Wednesday, July 18, 2012
Todd Rundgren - Runt (1970)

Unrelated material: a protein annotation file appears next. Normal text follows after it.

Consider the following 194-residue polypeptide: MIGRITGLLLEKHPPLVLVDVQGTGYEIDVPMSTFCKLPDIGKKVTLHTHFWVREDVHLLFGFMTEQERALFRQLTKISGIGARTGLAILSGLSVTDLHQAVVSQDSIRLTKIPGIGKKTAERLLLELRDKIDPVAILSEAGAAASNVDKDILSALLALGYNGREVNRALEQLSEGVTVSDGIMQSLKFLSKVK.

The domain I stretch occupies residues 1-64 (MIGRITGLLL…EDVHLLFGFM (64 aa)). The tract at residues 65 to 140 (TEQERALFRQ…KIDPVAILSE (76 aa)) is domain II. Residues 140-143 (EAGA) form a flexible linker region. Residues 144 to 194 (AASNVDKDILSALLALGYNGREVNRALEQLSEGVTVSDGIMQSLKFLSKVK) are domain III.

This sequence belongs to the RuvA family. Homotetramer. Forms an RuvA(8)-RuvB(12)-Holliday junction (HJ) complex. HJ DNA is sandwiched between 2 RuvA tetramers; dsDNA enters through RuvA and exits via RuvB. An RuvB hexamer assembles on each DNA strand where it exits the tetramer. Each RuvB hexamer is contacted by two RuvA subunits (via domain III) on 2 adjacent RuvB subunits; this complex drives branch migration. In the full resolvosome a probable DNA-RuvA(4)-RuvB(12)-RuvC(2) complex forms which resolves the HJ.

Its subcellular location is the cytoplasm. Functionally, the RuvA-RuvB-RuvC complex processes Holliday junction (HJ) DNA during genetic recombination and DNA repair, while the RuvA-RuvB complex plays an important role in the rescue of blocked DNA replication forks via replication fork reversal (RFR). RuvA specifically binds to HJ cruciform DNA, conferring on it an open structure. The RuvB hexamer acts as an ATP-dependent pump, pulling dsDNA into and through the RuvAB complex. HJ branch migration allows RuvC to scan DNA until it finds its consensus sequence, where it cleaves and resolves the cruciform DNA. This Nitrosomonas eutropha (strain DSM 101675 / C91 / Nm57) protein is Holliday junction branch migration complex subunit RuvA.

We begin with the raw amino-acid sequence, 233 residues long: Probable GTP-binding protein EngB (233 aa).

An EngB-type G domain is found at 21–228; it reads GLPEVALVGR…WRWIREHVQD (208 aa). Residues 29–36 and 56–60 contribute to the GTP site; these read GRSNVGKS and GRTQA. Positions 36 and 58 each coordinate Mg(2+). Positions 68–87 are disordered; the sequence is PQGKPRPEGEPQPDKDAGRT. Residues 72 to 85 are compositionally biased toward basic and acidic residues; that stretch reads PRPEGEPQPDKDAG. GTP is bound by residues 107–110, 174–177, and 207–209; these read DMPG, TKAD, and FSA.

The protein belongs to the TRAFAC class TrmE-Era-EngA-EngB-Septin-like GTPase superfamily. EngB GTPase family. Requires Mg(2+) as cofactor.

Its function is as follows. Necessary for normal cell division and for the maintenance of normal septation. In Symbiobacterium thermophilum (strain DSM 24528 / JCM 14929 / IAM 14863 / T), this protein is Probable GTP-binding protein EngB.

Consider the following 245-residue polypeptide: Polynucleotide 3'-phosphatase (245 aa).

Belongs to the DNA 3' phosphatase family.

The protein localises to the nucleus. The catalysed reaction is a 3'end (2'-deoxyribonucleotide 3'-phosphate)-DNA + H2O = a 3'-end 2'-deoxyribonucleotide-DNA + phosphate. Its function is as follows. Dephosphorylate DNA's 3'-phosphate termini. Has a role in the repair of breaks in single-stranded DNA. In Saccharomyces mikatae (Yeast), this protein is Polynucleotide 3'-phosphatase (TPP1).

Known primarily for the hits off of his 1972 album Something/Anything? including "Hello It's Me" and "I Saw the Light," Todd Rundgren was heavily influenced early on by Laura Nyro. When Rundgren was in his original group the Nazz he was even approached by Nyro to head her band. What's most interesting is how Rundgren adopts Nyro's eclecticism and applies it to his roots in the rock idiom. In case you are doubtful about the connection, the track "Baby Let's Swing" refers to Laura Nyro by name. On Runt, Rundgren is deep into the "Runt persona" which one could interpret as both his departure from the Nazz in spirit as well as his first foray into writing a whole album. As far as the content is concerned, the album's subject matter is practically the antithesis of Eli and the Thirteenth Confession. While Nyro concentrated on what it meant to be a woman in "Lonely Women," poor in "Poverty Train," or dealing with lustful men in "Eli's Coming," Rundgren concentrates on distrustful women and being heartbroken. Contrasting the two albums track-for-track, it seems as if Rundgren sought to make his own album out of Nyro's model. The best single of the album is "We Gotta Get You a Woman," which consequently was Rundgren's first hit and past its chauvinist lyrics is really a great song for its excellent use of layering voices. It also showcases how well Rundgren lays a foundation for the song with the piano and bass, using the guitar as a solo voice and for texture. As for eclecticism, Rundgren occasionally uses unfamiliar instruments to the pop idiom. For instance on the aforementioned song you will hear a triangle part integral to the texture of the piece. Similarly, Rundgren will utilize handbells or chimes. The real magnum opus of the album in my opinion is "Birthday Carol." It's the most unusual to be present on a pop-rock album, but it's "Birthday Carol" that shows Rundgren is more than a rock star. He displays real talent in songwriting and arranging. Transitioning from such varied sections as a string quartet, a straight-ahead rock section, and a pop ballad, "Birthday Carol" shows that Rundgren really knows what he's doing. This particular version of the album is a personal assemblage of three or so versions of the album. It mixes vinyl and electronic copies, but I kept the songs with the best audio quality. Some of the vinyl rips had too much record noise and the electronic copies had bad hiss in parts.